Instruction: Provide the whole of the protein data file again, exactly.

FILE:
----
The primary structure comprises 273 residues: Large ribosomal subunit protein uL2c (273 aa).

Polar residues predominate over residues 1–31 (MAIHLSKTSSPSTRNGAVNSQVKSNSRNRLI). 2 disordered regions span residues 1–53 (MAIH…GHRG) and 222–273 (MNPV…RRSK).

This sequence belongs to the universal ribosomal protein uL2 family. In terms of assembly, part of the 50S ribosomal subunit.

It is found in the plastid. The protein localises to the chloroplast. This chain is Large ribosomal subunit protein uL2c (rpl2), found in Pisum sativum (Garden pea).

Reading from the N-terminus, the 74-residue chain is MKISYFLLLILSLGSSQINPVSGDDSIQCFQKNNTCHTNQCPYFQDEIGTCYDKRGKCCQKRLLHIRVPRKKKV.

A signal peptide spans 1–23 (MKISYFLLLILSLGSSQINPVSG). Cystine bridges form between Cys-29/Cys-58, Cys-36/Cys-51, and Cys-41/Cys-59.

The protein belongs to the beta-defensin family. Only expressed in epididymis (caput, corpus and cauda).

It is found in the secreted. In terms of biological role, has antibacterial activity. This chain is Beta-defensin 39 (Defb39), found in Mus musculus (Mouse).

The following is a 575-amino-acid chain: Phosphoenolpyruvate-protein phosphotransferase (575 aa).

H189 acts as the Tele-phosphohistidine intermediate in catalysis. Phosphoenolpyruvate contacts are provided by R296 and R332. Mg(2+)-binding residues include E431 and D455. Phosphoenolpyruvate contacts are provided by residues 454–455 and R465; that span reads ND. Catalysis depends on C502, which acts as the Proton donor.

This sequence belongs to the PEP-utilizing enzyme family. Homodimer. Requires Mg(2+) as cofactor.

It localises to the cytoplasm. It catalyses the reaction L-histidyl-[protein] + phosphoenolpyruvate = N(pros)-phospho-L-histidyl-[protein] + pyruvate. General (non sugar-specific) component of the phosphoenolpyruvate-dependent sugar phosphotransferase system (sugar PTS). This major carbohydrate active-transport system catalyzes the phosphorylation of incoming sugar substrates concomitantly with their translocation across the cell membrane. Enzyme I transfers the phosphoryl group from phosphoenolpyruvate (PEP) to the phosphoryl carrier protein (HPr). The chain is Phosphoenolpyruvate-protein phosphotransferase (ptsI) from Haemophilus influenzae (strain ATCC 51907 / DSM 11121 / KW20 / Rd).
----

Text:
The primary structure comprises 273 residues: Large ribosomal subunit protein uL2c (273 aa).

Polar residues predominate over residues 1–31 (MAIHLSKTSSPSTRNGAVNSQVKSNSRNRLI). 2 disordered regions span residues 1–53 (MAIH…GHRG) and 222–273 (MNPV…RRSK).

This sequence belongs to the universal ribosomal protein uL2 family. In terms of assembly, part of the 50S ribosomal subunit.

It is found in the plastid. The protein localises to the chloroplast. This chain is Large ribosomal subunit protein uL2c (rpl2), found in Pisum sativum (Garden pea).

Reading from the N-terminus, the 74-residue chain is MKISYFLLLILSLGSSQINPVSGDDSIQCFQKNNTCHTNQCPYFQDEIGTCYDKRGKCCQKRLLHIRVPRKKKV.

A signal peptide spans 1–23 (MKISYFLLLILSLGSSQINPVSG). Cystine bridges form between Cys-29/Cys-58, Cys-36/Cys-51, and Cys-41/Cys-59.

The protein belongs to the beta-defensin family. Only expressed in epididymis (caput, corpus and cauda).

It is found in the secreted. In terms of biological role, has antibacterial activity. This chain is Beta-defensin 39 (Defb39), found in Mus musculus (Mouse).

The following is a 575-amino-acid chain: Phosphoenolpyruvate-protein phosphotransferase (575 aa).

H189 acts as the Tele-phosphohistidine intermediate in catalysis. Phosphoenolpyruvate contacts are provided by R296 and R332. Mg(2+)-binding residues include E431 and D455. Phosphoenolpyruvate contacts are provided by residues 454–455 and R465; that span reads ND. Catalysis depends on C502, which acts as the Proton donor.

This sequence belongs to the PEP-utilizing enzyme family. Homodimer. Requires Mg(2+) as cofactor.

It localises to the cytoplasm. It catalyses the reaction L-histidyl-[protein] + phosphoenolpyruvate = N(pros)-phospho-L-histidyl-[protein] + pyruvate. General (non sugar-specific) component of the phosphoenolpyruvate-dependent sugar phosphotransferase system (sugar PTS). This major carbohydrate active-transport system catalyzes the phosphorylation of incoming sugar substrates concomitantly with their translocation across the cell membrane. Enzyme I transfers the phosphoryl group from phosphoenolpyruvate (PEP) to the phosphoryl carrier protein (HPr). The chain is Phosphoenolpyruvate-protein phosphotransferase (ptsI) from Haemophilus influenzae (strain ATCC 51907 / DSM 11121 / KW20 / Rd).